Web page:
Dead Bodies

Hans Kluge, the World Health Organization (WHO) regional director for Europe, said on Thursday that a “deeply concerning picture” was emerging from the coronavirus pandemic as up to half of the deaths in Europe occurred in long-term care facilities.

During a weekly press conference on COVID-19 broadcast online from Copenhagen, Kluge confirmed that over 1.2 million people had been infected with COVID-19 in the European region, almost 50 percent of the global total, and 110,000 of them had died in the past 100 days.

Kluge also revealed that half of all European COVID-19-related deaths occurred among residents of long-term care facilities. It’s an “unimaginable human tragedy,” he said.

Kluge stressed that the pandemic had “shone a spotlight on the overlooked and undervalued corners of our society.”

“The way that such care facilities operate, how residents receive care – is providing pathways for the virus to spread,” he said.

“We must step up,” Kluge said, arguing that “we have a clear investment case for setting up integrated, person-centered long-term care systems in each country.”

To this end, he said that care workers — “the unsung heroes of this pandemic” — must be empowered by ensuring that they have personal protective equipment (PPE), appropriate remuneration, proper training and “suitable levels of resources and staffing.”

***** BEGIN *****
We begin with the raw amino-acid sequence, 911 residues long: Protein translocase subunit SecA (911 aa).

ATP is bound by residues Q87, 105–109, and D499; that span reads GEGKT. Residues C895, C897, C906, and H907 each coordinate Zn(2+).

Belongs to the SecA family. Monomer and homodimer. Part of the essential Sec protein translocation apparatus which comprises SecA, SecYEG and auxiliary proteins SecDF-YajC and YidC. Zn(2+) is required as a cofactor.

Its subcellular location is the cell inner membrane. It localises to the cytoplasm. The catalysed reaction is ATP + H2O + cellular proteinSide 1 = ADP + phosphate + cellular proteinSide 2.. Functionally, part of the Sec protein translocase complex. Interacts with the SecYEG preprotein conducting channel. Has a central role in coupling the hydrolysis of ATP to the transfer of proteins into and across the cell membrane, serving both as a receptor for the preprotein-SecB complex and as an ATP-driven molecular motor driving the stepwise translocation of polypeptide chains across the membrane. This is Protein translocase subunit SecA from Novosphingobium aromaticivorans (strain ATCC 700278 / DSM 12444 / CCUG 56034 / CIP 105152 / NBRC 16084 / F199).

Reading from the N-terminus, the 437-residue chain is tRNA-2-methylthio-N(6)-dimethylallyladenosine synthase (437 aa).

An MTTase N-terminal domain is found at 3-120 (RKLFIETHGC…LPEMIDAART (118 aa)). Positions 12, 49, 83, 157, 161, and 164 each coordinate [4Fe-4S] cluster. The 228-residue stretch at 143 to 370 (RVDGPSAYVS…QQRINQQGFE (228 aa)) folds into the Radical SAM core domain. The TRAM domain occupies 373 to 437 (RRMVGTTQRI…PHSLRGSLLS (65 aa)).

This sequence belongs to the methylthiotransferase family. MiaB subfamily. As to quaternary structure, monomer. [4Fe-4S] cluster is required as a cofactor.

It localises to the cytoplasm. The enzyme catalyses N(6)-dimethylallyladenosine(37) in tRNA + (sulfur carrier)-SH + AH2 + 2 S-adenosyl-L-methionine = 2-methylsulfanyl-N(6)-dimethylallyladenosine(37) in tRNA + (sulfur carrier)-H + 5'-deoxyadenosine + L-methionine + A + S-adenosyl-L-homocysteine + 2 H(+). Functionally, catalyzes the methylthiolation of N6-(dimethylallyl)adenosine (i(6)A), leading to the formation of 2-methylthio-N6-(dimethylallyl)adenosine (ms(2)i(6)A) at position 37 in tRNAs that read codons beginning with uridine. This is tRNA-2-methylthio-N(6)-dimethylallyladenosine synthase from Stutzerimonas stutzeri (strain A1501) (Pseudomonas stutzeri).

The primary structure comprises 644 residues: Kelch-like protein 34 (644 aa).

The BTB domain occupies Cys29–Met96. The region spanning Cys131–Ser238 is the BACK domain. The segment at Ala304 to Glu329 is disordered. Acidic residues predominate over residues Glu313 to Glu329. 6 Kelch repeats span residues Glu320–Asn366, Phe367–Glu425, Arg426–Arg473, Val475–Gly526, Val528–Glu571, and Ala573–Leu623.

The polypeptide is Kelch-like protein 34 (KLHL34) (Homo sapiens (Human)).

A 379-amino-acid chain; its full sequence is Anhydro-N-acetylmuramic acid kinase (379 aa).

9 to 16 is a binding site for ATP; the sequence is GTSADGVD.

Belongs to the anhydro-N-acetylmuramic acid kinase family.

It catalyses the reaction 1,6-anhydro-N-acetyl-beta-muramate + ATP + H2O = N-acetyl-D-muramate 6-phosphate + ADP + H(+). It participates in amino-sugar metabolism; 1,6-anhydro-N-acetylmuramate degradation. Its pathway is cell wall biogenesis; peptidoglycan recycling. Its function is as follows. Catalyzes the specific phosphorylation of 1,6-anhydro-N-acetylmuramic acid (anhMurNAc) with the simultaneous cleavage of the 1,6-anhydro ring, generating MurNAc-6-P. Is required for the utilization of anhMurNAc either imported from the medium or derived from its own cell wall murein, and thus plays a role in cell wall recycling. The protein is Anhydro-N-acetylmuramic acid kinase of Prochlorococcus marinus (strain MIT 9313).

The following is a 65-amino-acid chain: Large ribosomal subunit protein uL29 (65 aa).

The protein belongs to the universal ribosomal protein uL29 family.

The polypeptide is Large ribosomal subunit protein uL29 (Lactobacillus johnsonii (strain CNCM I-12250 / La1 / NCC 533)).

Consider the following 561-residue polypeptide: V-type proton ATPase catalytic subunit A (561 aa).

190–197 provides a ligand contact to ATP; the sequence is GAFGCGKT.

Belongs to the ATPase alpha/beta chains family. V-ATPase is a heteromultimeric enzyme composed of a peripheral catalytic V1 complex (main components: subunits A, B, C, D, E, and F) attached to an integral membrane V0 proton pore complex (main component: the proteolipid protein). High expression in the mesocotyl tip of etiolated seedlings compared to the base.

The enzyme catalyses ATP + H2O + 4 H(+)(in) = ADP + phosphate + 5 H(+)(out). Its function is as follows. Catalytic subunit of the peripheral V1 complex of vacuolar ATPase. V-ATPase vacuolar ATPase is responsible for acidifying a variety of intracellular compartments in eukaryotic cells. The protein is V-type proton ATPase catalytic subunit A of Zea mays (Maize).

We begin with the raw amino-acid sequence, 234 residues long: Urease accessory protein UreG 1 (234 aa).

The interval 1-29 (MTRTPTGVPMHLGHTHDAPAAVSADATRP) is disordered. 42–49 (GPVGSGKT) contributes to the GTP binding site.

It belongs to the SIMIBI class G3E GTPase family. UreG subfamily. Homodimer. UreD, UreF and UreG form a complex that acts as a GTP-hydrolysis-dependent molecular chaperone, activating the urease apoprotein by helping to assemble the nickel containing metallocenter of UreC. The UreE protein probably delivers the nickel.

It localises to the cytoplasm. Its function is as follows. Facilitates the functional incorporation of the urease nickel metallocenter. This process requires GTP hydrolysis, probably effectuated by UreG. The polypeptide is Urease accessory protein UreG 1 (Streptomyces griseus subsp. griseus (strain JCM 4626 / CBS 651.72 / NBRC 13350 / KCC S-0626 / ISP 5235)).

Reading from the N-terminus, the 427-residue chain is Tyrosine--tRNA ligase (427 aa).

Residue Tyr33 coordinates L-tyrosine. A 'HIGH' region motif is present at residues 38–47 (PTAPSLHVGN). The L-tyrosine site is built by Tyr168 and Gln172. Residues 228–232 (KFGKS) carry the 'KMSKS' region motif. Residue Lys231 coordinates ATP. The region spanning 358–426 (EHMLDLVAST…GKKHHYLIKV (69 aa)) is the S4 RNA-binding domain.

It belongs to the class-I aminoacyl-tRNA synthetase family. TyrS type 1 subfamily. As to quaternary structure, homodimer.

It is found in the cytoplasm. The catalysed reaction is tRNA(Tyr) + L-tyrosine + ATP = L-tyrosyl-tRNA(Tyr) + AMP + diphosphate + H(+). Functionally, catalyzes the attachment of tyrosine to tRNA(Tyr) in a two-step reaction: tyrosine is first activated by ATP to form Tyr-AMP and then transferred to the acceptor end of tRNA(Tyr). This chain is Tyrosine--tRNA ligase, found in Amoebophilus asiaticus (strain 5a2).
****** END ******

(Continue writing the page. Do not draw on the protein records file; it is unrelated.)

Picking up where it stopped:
He stressed an “immediate and urgent need” to change the way long-term care facilities operate, and a need to isolate all suspected cases immediately.

According to Kluge, “quality, resourced, strong and sustainable care systems” must be built that prioritize people’s needs.

“We must bring together physicians, nurses, pharmacists, social and other health care professionals, care workers, and above all, care home residents themselves, in decision-making and care provision,” said Kluge.

According to Kluge, these measures would not only help curtail the spread of the virus but ultimately allow for the managed opening of locked-down care homes to families and visitors.

“Complacency could be our worst enemy at this time … Any steps to ease social and physical distancing measures must be carefully considered and gradually undertaken,” he stressed. Enditem

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